Hong Kong Cathedral land worth half a billion dollars
A historical Cathedral in Hong Kong sits on a piece of land that could be worth, conservatively, more than half a billion dollars — if the cathedral is destroyed and the land is converted to commercial use.
When St. John’s Cathedral was first built in 1849, no one imagined that 162 years later the 53,175 square meters of land that the Anglican Church stands on, would become the prime property that it is today.
But that is precisely what has happened. Towering over the cathedral are the Standard Chartered building and SHSBC; and just across the street from St. John’s Cathedral is Citibank Plaza.
Because of this, St. John’s land value has soared and if the property were converted for commercial purposes, its potential earnings — conservatively speaking — could reach some $512 million, going by current market rates.
But for some, the cathedral is priceless because of its spiritual purpose, historical value and the public services it renders.
St. John’s cathedral was built in 1849 when Hong Kong was a British protectorate. In December 1941 the Japanese shelled the island. Despite this, some 100 Christians still gathered in the church for Christmas services.
The first service after World War II ended in 1945 was also held in St. John’s, when the Royal Navy arrived on the island’s shores. Such history, plus its Neo-Gothic architecture and display of British military and similar paraphernalia makes it a popular tourist destination.
Today, St. John’s holds services in English, Mandarin and Tagalog (a major language of the Philippines) to cater to a large foreign community in Hong Kong.
The church also provides non-denominational counseling rendered by professionals who are multi-cultural and multi-lingual. Rates are scaled according to ability to pay. Christian counseling is also available.
Legal advice and assistance is also given to foreign domestic workers and migrants; and information dissemination campaigns on HIV and reproductive health are organized regularly by the cathedral staff.
The cathedral has a special freehold status which continued even after Hong Kong was turned over to China. The freehold status was granted by Queen Victoria and was solidified in 1930 through the Church of England Trust Ordinance, placing it under the control of the cathedral’s trustees.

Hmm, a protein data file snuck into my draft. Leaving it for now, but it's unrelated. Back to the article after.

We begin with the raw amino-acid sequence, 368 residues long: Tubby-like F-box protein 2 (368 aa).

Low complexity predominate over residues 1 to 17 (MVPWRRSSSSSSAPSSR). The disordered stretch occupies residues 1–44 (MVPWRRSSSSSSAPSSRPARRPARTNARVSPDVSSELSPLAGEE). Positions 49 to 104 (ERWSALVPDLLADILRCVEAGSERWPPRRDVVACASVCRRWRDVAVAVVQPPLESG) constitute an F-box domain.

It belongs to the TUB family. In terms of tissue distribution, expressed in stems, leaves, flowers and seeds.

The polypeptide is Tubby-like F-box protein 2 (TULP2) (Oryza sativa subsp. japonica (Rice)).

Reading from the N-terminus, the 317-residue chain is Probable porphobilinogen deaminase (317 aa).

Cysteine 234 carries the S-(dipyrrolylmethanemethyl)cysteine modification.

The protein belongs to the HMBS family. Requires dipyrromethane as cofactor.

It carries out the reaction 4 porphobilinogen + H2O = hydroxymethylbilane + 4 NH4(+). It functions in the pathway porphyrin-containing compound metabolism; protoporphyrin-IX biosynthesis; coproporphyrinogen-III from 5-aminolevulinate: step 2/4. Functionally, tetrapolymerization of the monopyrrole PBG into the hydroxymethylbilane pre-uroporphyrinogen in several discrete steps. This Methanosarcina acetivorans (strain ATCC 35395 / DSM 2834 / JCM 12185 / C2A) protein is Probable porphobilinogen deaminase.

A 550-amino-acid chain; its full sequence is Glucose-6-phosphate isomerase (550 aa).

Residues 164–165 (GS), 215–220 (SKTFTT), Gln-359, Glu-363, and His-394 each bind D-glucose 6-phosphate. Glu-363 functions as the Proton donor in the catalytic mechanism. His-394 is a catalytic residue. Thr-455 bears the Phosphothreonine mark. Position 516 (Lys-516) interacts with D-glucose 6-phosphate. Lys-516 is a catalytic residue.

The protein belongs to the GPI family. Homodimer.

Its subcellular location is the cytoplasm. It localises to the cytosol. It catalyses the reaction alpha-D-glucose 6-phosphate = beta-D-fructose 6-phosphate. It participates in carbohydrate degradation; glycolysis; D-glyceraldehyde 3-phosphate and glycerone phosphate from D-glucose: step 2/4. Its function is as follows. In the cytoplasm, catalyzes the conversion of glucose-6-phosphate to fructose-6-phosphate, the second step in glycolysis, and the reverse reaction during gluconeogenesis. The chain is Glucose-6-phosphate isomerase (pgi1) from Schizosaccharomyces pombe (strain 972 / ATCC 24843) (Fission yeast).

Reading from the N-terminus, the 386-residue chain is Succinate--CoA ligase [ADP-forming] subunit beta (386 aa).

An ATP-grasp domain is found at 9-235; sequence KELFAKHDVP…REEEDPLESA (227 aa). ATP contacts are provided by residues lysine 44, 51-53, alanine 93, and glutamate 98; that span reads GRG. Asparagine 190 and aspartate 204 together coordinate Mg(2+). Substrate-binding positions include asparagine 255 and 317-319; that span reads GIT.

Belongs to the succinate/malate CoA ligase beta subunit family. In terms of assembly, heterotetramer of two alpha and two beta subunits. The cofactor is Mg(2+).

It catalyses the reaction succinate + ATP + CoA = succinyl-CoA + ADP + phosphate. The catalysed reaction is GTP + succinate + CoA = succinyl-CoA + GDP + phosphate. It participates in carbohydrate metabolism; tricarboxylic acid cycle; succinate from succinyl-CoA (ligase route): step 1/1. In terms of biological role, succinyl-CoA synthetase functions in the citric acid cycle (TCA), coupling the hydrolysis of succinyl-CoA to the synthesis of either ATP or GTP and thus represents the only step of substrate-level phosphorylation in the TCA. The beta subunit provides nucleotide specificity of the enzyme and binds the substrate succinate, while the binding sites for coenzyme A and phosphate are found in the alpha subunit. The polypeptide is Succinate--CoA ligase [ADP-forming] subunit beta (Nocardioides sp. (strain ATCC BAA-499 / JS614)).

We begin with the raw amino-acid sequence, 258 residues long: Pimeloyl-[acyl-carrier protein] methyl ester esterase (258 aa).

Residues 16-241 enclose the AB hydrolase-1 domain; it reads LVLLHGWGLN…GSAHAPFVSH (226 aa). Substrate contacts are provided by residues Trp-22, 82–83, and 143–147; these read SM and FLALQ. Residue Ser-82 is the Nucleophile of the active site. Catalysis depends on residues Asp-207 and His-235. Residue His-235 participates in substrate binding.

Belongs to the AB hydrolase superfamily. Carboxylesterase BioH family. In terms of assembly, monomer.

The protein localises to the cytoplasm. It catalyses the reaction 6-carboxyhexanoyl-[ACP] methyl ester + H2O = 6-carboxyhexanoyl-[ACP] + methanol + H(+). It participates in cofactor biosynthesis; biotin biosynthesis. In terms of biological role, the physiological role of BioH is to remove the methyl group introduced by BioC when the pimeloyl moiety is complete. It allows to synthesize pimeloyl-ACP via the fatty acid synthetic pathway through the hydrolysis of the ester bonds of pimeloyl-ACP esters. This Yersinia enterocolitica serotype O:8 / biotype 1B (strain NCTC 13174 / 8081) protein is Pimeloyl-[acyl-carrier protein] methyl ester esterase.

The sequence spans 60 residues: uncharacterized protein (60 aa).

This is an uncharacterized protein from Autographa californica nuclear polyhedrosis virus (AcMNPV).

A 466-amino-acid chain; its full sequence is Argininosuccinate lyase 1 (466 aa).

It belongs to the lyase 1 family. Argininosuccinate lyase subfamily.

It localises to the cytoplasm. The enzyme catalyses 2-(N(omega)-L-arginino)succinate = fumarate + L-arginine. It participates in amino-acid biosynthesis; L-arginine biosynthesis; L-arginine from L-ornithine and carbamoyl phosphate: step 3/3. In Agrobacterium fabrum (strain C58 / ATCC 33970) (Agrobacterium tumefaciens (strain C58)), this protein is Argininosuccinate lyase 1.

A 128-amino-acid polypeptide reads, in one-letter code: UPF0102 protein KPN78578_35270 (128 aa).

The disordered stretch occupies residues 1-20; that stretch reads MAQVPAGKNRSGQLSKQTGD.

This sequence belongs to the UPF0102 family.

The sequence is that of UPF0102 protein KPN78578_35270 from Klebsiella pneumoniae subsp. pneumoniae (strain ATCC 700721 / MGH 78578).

Rev. Philip Wickeri, a historical and theological advisor to Hong Kong’s Anglican archbishop, told Wall Street Journal, “All over the world where the British had colonies, they established churches through land grants.” For example several Anglican churches in Singapore have freeholds, including St. Hilda’s Church and St. Paul’s Church.
In 1996 St. John’s Cathedral was declared, along with 34 other structures on the island, a monument under the Antiquities and Monuments Office in the Leisure and Cultural Services Department.
In 1997, when Hong Kong was turned over to China, St. John’s wasn’t included because of its freehold status. Neither did China attempt to take over the Cathedral.
Wickeri told the WSJ, “I just think it wasn’t particularly a priority and they didn’t want to upset things. At that point, with all of the financial matters, they wanted to pretty much not rock the boat.”
However, amid moves by some elements pressing the government to make high-value land more available for development, and considering that Hong Kong will in 2047 finish its transitional role as Special Administrative Region of China, the future of freehold properties, including the cathedral, remains unclear.
Included among such properties are a number of other buildings which have 999-year land leases (not unlike a freehold) such as the Baskerville House and the Standard Chartered Bank Building.